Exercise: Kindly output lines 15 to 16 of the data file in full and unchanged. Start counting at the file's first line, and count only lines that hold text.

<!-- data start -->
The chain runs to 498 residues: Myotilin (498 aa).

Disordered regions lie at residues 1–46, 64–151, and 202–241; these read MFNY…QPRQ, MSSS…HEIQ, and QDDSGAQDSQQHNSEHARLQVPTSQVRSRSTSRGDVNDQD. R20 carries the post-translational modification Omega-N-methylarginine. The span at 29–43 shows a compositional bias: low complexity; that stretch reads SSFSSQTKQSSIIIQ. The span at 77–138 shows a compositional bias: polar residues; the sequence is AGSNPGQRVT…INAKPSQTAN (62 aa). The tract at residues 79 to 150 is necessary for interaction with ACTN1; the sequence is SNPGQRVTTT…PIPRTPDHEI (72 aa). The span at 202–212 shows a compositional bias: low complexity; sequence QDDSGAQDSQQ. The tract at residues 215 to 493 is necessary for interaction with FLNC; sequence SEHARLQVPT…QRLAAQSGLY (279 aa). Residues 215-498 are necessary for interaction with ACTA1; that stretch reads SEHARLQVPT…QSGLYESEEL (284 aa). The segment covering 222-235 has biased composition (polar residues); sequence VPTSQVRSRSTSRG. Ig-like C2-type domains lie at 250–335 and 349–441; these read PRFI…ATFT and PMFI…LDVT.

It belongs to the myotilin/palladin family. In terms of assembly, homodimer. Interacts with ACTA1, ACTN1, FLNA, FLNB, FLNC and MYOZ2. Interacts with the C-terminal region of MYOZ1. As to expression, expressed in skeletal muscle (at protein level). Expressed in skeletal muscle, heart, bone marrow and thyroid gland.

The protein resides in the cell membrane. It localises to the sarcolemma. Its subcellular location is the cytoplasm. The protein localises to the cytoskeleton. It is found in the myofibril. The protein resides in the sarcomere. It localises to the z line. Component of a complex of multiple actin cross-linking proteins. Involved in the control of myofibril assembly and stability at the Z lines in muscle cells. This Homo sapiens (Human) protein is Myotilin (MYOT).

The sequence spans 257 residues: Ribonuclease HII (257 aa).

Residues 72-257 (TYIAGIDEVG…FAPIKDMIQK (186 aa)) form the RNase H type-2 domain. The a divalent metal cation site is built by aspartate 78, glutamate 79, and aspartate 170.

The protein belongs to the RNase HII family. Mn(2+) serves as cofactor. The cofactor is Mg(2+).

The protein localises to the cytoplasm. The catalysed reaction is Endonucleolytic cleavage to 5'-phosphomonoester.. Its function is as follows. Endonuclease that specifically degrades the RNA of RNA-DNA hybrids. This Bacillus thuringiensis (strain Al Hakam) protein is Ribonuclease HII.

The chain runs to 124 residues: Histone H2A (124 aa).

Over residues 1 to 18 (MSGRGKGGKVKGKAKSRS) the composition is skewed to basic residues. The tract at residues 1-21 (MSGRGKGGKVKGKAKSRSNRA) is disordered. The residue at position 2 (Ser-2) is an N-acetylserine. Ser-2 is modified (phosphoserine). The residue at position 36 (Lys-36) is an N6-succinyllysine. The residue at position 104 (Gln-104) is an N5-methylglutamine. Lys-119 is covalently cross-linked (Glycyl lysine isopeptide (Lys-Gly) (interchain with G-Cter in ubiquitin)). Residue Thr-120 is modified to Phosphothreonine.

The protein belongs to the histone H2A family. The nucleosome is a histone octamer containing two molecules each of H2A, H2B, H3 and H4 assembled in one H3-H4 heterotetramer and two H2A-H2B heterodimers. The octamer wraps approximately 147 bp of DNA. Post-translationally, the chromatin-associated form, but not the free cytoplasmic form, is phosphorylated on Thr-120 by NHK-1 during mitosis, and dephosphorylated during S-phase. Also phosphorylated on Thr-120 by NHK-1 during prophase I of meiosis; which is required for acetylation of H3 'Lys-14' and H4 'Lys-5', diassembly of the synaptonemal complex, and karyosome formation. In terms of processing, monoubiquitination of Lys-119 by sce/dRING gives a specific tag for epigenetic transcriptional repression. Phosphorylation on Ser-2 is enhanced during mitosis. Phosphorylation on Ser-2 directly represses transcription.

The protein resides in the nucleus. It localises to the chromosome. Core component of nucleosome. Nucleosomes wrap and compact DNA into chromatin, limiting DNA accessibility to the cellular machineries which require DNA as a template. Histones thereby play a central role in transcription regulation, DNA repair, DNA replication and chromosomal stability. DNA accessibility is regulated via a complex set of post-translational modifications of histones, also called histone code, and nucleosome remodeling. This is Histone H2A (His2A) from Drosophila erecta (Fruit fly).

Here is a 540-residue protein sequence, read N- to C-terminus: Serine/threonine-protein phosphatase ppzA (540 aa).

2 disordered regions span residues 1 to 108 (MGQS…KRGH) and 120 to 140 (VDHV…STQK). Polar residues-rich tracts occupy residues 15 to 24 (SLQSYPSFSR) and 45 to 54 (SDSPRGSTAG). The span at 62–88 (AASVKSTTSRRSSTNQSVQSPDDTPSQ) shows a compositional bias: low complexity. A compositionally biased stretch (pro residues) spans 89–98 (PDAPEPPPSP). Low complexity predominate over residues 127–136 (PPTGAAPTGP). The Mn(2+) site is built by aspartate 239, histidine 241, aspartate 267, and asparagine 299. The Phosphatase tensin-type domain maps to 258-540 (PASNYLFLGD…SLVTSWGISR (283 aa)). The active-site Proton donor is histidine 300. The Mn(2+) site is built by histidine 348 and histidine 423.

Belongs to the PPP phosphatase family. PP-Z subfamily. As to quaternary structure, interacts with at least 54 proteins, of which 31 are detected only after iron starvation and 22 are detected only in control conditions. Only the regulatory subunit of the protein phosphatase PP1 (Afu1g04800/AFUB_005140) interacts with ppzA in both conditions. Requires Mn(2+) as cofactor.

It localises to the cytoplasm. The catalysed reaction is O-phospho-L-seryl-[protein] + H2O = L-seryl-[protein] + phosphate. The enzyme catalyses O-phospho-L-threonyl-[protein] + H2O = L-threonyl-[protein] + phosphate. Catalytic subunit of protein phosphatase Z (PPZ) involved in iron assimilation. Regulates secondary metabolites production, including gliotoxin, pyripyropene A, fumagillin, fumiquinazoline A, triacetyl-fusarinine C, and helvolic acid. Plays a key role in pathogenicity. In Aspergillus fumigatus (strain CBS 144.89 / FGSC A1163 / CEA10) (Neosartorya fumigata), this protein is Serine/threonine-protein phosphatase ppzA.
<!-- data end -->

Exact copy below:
Belongs to the PPP phosphatase family. PP-Z subfamily. As to quaternary structure, interacts with at least 54 proteins, of which 31 are detected only after iron starvation and 22 are detected only in control conditions. Only the regulatory subunit of the protein phosphatase PP1 (Afu1g04800/AFUB_005140) interacts with ppzA in both conditions. Requires Mn(2+) as cofactor.

It localises to the cytoplasm. The catalysed reaction is O-phospho-L-seryl-[protein] + H2O = L-seryl-[protein] + phosphate. The enzyme catalyses O-phospho-L-threonyl-[protein] + H2O = L-threonyl-[protein] + phosphate. Catalytic subunit of protein phosphatase Z (PPZ) involved in iron assimilation. Regulates secondary metabolites production, including gliotoxin, pyripyropene A, fumagillin, fumiquinazoline A, triacetyl-fusarinine C, and helvolic acid. Plays a key role in pathogenicity. In Aspergillus fumigatus (strain CBS 144.89 / FGSC A1163 / CEA10) (Neosartorya fumigata), this protein is Serine/threonine-protein phosphatase ppzA.